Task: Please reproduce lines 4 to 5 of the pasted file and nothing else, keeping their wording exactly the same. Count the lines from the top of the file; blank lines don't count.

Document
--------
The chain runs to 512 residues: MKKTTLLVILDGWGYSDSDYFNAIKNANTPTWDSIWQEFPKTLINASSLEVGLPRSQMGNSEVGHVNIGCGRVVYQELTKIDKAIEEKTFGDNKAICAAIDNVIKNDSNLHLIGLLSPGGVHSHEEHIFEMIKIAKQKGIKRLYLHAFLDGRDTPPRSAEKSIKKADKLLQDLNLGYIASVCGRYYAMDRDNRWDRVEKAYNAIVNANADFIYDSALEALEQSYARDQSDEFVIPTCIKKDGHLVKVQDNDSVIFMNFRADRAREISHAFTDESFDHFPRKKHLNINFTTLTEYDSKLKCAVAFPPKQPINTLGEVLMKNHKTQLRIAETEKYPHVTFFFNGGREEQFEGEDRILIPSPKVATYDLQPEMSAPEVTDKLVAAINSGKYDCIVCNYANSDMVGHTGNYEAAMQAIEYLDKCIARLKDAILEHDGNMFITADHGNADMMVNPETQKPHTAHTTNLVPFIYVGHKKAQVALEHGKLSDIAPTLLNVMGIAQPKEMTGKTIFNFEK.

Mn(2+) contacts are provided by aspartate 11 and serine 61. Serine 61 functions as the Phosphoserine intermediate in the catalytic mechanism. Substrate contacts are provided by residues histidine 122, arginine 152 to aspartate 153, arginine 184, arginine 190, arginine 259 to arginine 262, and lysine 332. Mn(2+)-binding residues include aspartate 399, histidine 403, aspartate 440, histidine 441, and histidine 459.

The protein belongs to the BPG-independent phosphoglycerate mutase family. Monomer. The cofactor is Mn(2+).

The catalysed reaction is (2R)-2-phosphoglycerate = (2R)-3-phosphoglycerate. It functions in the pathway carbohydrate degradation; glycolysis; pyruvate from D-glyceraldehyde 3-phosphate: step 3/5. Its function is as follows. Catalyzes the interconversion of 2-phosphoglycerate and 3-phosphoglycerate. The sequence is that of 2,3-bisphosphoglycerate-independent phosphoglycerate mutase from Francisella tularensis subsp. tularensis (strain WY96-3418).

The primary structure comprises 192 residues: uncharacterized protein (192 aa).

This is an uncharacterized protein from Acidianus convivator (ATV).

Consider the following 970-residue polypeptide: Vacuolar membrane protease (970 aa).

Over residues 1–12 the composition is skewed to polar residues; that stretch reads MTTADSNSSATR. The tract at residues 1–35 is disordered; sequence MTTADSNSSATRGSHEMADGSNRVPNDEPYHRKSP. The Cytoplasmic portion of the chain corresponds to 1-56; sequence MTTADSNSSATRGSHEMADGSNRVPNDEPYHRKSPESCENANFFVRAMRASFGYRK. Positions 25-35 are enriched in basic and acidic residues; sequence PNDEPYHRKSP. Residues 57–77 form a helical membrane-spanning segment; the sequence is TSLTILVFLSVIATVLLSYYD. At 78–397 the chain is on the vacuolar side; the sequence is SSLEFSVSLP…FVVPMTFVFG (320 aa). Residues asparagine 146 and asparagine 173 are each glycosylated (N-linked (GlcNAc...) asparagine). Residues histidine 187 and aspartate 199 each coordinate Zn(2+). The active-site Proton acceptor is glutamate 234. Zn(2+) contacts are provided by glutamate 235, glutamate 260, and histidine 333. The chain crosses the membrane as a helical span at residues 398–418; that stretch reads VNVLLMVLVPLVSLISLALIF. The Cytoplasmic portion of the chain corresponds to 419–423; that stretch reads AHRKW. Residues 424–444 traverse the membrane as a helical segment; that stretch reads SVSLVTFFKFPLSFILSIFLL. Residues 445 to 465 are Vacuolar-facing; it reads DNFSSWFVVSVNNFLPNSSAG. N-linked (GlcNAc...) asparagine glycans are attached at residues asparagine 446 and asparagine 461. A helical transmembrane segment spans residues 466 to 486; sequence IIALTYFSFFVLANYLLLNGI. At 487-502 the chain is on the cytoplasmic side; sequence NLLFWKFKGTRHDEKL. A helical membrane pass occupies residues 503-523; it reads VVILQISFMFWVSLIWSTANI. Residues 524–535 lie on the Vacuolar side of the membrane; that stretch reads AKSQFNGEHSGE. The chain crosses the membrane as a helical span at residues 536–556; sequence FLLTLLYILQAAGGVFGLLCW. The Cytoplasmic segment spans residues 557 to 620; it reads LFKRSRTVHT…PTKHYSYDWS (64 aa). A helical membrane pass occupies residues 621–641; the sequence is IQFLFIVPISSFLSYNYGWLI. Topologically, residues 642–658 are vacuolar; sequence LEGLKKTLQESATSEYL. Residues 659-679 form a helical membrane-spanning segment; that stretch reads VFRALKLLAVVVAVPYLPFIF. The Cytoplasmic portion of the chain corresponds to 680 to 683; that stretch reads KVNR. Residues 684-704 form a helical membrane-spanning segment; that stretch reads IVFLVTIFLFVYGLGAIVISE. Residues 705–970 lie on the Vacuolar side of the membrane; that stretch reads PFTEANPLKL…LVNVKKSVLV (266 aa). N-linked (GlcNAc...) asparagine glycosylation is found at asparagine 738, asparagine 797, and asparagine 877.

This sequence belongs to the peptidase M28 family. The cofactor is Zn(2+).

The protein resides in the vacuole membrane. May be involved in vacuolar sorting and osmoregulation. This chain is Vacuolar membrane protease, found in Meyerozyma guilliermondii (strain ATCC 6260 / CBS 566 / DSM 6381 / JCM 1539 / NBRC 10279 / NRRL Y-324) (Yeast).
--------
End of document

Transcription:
The catalysed reaction is (2R)-2-phosphoglycerate = (2R)-3-phosphoglycerate. It functions in the pathway carbohydrate degradation; glycolysis; pyruvate from D-glyceraldehyde 3-phosphate: step 3/5. Its function is as follows. Catalyzes the interconversion of 2-phosphoglycerate and 3-phosphoglycerate. The sequence is that of 2,3-bisphosphoglycerate-independent phosphoglycerate mutase from Francisella tularensis subsp. tularensis (strain WY96-3418).

The primary structure comprises 192 residues: uncharacterized protein (192 aa).